Consistent Players: My Portrait of Tim Tebow

There are certain people that seem to play a consistent role in your life. I’m not talking about friends or family — being part of your life is in their job description. I mean people that seem to always be around. People you know in passing. A name that keeps popping up. A face you recognize from days gone. For me, that person is — oddly enough — Tim Tebow.

I first heard the name Timmy Tebow my junior year at Nease High School in St. Augustine, Florida. Our football team was consistently mediocre until that year when a state championship linebacker transferred to Nease to play quarterback. Suddenly, the Nease Panthers were making every sports headline and winning games with style.

All painted for a football game in high school.

I didn’t know much about him past his seemingly super human athletic ability. He and I shared a morning gym class, and I remember watching him and the other football players lift weights and train. He seemed to have a gear that the other players simply didn’t. He was bigger, faster and most certainly stronger.

At pep rallies the fresh-faced sophomore would smile widely as our football coach, Coach Howard, would list Timmy’s numerous accomplishments. He was breaking school records left and right and shining a light on a once forgotten football program.

Then I enrolled at the University of Florida and halfway through my freshman year watched on television as Timmy Tebow announced his commitment to play football for the Florida Gators.

I ran into him on the first day of classes in January 2006. When he saw me his face lit up. I don’t think he remembered my name, but he recognized my face. We talked for a moment — he asked how I was doing, I asked how he liked campus — before going to our respective classes.

I moved from fan to professional in college when I started assisting Bill Frakes at Sports Illustrated. Instead of watching the games, I was covering them. In the two years I worked and went to school I think we did 3 features on Tim (I’m not sure when he became Tim instead of Timmy). He was everyone’s favorite athlete to love or hate.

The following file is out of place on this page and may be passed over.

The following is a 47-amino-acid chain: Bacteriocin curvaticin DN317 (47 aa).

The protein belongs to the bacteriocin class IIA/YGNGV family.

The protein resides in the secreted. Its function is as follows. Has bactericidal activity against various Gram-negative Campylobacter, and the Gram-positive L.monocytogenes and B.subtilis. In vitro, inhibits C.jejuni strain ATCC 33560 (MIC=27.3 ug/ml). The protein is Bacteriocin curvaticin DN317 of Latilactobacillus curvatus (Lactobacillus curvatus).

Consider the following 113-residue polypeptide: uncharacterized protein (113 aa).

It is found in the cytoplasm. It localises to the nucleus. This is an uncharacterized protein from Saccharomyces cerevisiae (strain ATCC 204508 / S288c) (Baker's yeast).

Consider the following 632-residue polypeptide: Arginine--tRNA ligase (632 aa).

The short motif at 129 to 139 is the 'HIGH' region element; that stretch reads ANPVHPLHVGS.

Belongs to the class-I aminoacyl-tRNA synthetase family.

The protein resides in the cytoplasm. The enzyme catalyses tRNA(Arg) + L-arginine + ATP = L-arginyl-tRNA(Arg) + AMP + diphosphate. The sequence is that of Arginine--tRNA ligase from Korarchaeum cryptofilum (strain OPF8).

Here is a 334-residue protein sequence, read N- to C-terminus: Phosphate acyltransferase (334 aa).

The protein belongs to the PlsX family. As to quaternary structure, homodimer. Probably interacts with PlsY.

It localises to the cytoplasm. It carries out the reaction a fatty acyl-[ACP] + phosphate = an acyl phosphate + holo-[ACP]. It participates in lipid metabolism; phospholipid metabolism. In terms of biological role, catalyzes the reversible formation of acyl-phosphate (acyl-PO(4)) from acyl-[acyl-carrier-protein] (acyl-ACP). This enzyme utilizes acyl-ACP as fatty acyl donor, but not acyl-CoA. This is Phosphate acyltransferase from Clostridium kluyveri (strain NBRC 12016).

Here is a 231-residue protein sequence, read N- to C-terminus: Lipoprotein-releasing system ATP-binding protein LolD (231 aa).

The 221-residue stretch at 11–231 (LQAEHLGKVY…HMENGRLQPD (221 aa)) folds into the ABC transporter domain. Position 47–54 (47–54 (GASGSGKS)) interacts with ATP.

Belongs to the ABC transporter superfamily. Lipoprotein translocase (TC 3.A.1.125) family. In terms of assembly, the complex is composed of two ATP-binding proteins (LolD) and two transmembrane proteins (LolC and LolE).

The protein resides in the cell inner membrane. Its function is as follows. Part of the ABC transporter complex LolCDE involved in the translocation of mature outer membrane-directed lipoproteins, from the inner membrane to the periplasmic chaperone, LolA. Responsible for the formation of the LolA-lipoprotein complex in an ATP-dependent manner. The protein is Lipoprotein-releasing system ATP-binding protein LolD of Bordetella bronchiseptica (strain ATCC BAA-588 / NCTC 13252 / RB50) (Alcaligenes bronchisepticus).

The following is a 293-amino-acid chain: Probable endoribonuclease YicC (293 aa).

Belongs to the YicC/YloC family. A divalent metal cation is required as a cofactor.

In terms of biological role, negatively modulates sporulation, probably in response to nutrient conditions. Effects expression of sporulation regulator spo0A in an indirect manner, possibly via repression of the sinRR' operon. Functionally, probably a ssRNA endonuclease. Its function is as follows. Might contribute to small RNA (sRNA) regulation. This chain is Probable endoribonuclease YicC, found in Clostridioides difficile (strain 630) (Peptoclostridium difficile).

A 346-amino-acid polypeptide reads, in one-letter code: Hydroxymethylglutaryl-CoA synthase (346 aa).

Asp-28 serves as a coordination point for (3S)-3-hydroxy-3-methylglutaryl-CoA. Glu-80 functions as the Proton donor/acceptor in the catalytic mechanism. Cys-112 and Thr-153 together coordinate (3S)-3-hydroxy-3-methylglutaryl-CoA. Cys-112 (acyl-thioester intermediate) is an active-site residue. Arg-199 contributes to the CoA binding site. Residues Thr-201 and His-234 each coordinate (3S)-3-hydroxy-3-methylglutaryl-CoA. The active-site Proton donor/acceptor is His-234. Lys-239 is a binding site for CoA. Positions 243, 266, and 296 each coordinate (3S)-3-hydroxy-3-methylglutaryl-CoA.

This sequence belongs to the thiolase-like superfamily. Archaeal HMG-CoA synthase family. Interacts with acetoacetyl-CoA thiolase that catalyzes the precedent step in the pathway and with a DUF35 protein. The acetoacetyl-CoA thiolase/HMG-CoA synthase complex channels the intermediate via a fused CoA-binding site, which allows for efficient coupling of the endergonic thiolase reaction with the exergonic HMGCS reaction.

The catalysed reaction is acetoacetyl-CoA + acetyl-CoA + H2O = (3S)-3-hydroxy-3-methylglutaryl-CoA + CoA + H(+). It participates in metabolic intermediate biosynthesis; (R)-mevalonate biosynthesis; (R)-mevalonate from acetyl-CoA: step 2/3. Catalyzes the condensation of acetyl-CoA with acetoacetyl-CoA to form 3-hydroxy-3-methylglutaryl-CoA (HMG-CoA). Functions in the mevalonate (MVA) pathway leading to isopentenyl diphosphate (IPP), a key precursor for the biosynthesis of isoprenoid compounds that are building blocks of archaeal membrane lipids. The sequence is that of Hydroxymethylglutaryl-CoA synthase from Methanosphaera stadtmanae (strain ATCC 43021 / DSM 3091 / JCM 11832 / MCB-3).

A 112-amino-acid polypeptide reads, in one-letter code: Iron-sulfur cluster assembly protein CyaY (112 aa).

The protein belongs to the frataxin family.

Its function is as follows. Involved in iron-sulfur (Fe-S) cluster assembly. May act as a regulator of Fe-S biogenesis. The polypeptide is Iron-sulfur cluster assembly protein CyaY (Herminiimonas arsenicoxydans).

In the years since we’ve passed each other multiple times, mostly at football games he was either playing in or broadcasting.

I saw him this past January after not seeing him for a few years. We passed each other on the field of the Georgia Dome before the Peach Bowl. We were both there for ESPN but for very different reasons. He was walking across to the Gameday set, I was taking pictures of Alabama’s band practice. Still, after all these years, he stopped to say hello, to ask how I was doing, to tell me it was good to see me.

Then, just last month, Sports Illustrated called again. Bill and I packed some cameras and lights and drove to Columbia, SC. Our subject was a familiar one — a consistent player. Tim Tebow greeted us for his portrait before his team, the Columbia Fireflies, took the field. His face a little less fresh but no less friendly than when I first encountered it nearly 15 years ago.

He smiled, asked how I was doing and gave me a hug before dressing for his game.

For me, he’s someone I feel like I’ve grown up with. We met before we became adults and our lives took the shapes they’ve taken. Maybe for him it’s the same — I’m a face from his past, from his home town. Our stories intersected before he was a household name.

Sports Illustrated is running a story this week — another in a seemingly endless trove — on his transition from football to baseball.

Tim Rohan wrote a story on Tim Tebow for this week’s edition of Sports Illustrated. Check it out for more.

I wish him well in his baseball career. And if our past in any indication of the future, I’m sure I’ll see him again down the road.


About the author: Laura Heald is a photographer, filmmaker, editor, and visual storyteller who has been featured on websites and magazines including ESPN, Sports Illustrated, NPR, Buzzfeed, Apple, and Nikon. She has taught commissioned workshops in over 20 universities around the country. You can find more of her work on personal site, business site, and Instagram. This article was also published here.

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